Apple will review its U.S. labor practices under an agreement with a consortium of investors that includes five New York City pension funds.
The company said in a statement that the review will focus on whether Apple complies with its official human rights policy as it pertains to “the freedom of association and collective bargaining rights of American workers.” record last week with the Securities and Exchange Commission.
The audit comes amid complaints from federal regulators and employees that the company has repeatedly violated workers’ labor rights over the past year as it attempted to unionize. Apple has denied the allegations.
New York City Comptroller Brad Lander, who helped initiate the discussions with Apple on behalf of the New York City Public Employees Pension Fund, said: “There is a clear gap between Apple’s stated human rights policies regarding worker organizing and its practices. big gap.”
As part of an agreement with the investor coalition that also includes other pension funds for unionized workers, Apple agreed to hire a third-party firm to conduct the assessment, the coalition said Tuesday in a letter to the company’s chairman. The letter also made recommendations for the evaluation, including hiring a firm with expertise in labor rights that is “as independent as possible.”
Labor Organization and Trade Union Movement
Apple’s federal filing did not explicitly mention a third party, and the company declined further comment.
As of last week, members of the investor coalition controlled about $7 billion worth of Apple stock, giving it a market capitalization of more than $2 trillion. In a financial document announcing the review, Apple provided few details, saying it would conduct the review before the end of the year and would issue a report related to the review.
Last year, workers at two Apple stores in Towson, Maryland, and Oklahoma City voted to unionize, and workers at two other stores filed petitions to hold union elections before withdrawing them.
Many employees who are unionized at the company say they like their jobs and praise their employers, citing perks like health care and stock grants and satisfaction with using Apple products. But they said they hoped unionization would help them win higher salaries, more time commitment and transparency in accessing job assignments and promotions.
In May, Apple announced it was raising its minimum wage from $20 to $22 an hour, a move some workers interpreted as a move to undermine their organization.
Workers have also filed allegations that Apple violated labor laws at at least six stores, including accusing the company of illegal monitor them, banned union flyer in the lounge, interrogate them about their organization, threaten them get organized it says unionize will be in vain.
Communications Workers of America, the union representing Apple workers in Oklahoma City, also filed a TOLL Accused Apple of setting up an illegal corporate union at a store in Columbus, Ohio — a union created and controlled by management to stifle support for independent unions.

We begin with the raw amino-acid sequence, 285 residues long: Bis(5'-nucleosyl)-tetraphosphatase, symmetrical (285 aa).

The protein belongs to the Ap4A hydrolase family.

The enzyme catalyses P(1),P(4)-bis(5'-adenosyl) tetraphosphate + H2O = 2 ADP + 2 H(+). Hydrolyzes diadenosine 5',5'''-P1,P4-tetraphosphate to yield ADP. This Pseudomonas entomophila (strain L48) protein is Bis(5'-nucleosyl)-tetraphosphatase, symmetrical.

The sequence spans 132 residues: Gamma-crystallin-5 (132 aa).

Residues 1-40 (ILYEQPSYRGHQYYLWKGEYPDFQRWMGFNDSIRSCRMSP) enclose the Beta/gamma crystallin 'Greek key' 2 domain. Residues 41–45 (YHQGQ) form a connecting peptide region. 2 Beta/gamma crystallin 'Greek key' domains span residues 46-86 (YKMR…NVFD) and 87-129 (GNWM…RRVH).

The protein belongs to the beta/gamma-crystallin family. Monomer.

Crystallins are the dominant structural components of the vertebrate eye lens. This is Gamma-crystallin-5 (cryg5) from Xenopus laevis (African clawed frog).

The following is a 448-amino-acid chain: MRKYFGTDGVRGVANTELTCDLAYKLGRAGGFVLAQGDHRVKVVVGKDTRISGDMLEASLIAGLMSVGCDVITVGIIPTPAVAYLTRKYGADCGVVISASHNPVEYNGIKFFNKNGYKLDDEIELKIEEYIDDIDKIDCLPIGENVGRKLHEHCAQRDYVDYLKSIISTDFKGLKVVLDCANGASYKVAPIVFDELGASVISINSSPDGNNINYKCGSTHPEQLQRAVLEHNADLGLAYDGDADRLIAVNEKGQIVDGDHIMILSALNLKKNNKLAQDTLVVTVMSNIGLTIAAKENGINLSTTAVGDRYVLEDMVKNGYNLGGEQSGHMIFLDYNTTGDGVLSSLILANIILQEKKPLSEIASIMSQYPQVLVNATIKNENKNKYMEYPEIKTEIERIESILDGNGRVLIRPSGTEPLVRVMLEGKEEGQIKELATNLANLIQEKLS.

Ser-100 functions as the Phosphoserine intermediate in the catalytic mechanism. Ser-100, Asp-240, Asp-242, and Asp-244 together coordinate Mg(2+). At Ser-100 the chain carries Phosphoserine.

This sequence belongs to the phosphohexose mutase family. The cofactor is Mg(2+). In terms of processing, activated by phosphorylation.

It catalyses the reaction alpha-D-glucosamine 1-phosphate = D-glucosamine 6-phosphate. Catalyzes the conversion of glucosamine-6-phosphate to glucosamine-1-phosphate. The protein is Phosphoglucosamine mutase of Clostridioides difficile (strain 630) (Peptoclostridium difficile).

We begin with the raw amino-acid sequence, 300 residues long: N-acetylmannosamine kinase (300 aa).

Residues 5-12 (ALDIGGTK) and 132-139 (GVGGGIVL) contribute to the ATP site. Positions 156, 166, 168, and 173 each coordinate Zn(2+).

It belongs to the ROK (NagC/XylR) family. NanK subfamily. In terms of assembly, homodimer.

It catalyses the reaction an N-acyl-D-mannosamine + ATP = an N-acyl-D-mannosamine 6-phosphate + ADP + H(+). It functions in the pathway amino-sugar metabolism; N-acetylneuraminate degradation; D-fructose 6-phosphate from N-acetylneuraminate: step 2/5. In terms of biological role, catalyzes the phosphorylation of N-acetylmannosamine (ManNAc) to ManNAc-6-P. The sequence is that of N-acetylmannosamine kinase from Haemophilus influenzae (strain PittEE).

The National Labor Relations Board has issued formal complaints about two of the cases, involving stores in Atlanta and New York.
Apple said “we strongly disagree” with the allegations made to the labor board and looked forward to defending itself. The company emphasized that “regular, open, honest and direct communication with our team members is an important part of Apple’s collaborative culture.”
The investor coalition that pushed for the labor review argued that Apple’s response to the union movement was inconsistent with its human rights policy, which required it to respect the International Labor Organization’s Declaration on Fundamental Principles and Rights at Work, which include “Freedom of Association and Effective Recognition of the Right to Collective Bargaining.”
The union initially contacted Apple’s board of directors last spring to discuss the company’s stance on union organizing, but received no substantive response, New York Comptroller Mr. Rand said.
The alliance then submitted a shareholder proposal in september Urging Apple to hire an outside firm to assess whether the company is living up to its commitment to labor rights. The company responded late last year, and the two sides struck a deal in exchange for the alliance withdrawing its proposal, according to Mr. Rand.
A coalition of some of the same investors, including a New York pension fund, has filed a similar proposal At Starbucks, employees have voted to unionize at more than 250 company-owned stores since the end of 2021.Like Apple, Starbucks has quote Its commitment to ILO standards, such as freedom of association and the right to participate in collective bargaining.
But Starbucks has resisted attempts by its employees to unionize, and Starbucks has not approached the investor coalition to reach an agreement. Jonas Kron, chief communications officer at Trillium Asset Management, one of the investors pushing the proposals for both companies, said he expected Starbucks’ proposal to be voted on by the company’s shareholders.
The federal labor board has filed dozens of formal complaints against Starbucks for violations, including retaliation against unionized workers and discrimination against unionized workers when it introduced new benefits; the company denies violating labor laws.